The narrative arc of this production is clear, from dawn to dusk, and overnight to the day beyond that. The first day stretches for aeons of peaceful, harmonious, repetitiously structured habitation, brought to life by a quartet of Pasifika women who animate the space with dance and song and ritual and taonga. The final night and morning bring a fifth woman and chaotic contemporary reality. [Read the review]

Review -Speed of Light – The Royal NZ Ballet, Sky City Theatre, Auckland
Published in Theatreview on 3 March 2016
Dancers exult in challenging triple bill
The centerpiece of the programme is the marvelous post-Balanchinian master work, In The Middle Somewhat Elevated (1987) by William Forsythe, set to a pulsing, dramatic and at times electrifying industrial electronica score by Thom Willems […] This modern classic is now a benchmark work, and it is truly satisfying to see the clarity and precision and finely nuanced delivery the Company’s sleekly lycra-clad dancers bring to it. [Read the review]

Book Sprint – remote copy editing and proofreading
Power Purchase Agreement Handbook, Part 2: Financing Power (Marrakech, Morocco, February 2016 )
USAID’s Commercial Law Development Program (CLDP) and the African Legal Support Facility brought together 18 contributors  to create a follow-on handbook to the Power Purchase Agreement handbook developed in a Sprint in November 2014. This Part 2 handbook tackles the financing challenges of power projects and gives advice to governments on the different options they can take into account in a PPA – the legal agreement that governs the sale and purchase of power.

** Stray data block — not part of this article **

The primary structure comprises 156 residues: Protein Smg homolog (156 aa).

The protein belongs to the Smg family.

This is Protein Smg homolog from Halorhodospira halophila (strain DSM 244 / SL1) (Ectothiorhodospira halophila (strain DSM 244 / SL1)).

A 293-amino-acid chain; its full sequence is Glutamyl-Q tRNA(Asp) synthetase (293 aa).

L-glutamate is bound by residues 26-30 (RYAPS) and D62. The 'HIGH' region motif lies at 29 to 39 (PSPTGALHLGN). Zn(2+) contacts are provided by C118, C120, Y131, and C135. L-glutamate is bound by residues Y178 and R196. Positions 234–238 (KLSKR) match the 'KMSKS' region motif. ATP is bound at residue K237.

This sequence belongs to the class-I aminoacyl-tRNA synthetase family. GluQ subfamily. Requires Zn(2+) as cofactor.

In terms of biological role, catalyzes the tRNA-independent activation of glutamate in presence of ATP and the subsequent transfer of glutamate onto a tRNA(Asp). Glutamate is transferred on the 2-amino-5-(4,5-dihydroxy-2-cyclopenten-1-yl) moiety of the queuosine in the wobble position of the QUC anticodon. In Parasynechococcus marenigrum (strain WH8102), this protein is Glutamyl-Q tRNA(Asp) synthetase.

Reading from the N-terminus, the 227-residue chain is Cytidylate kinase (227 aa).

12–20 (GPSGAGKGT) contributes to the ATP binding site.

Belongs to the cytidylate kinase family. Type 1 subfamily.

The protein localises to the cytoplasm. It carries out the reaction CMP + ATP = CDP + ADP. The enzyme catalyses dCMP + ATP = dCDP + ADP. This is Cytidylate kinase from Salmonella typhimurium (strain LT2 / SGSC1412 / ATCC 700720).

Book Sprint – remote copy editing and proofreading
[XYZ] OS10 Open Edition User Guide
 (Santa Clara, California  February 2016)
With a month til their new product is launched, 15 [XYZ] networking engineers came together in a Book Sprint to produce the user’s guide to their next-generation OS10 Open Edition networking software which has been designed to introduce new levels of software flexibility and programmability in large-scale data centre environments.

Review – QUIDAM by Cirque du Soleil – Vector Arena, Auckland
Published in Theatreview on 6 February 2016
Alienation, Outstanding Circus Acts, and a Happy Ending
The aerial work is hung from a purpose-built curving steel structure, the télépherique, which arches right up into the roof of the stadium, amazingly high, and extends out over the audience. Five pairs of rails provide sliding aerial anchor points, enabling performers to appear magically and disappear into the darkness rather than having to walk across the bed of the stage. Red silks drop down for a contortionist  to entwine herself in. Sturdy ropes appear for five acrobats in the  Spanish Web ensemble … and  gleaming metal hoops materialise for a splendid trio of aerialists  who pivot and balance, twirl and swing, and lie along the rim of the hoops as they are raised and lowered. [ 
Read the review]

Book Sprint – remote copy editing and proofreading
Changemakers: Educating with Purpose
 (Salt Lake City, Utah   January 2016)
The first Book Sprint for 2016 brought together 12 experienced and inspiring educators representing the Ashoka  Foundation and 100 Changemaker Schools, educational institutions that prioritise the cultivation of empathy, teamwork, leadership, and social entrepreneurship in their students. The group created a very useful guidebook for other educators wanting to implement similar practices in their schools.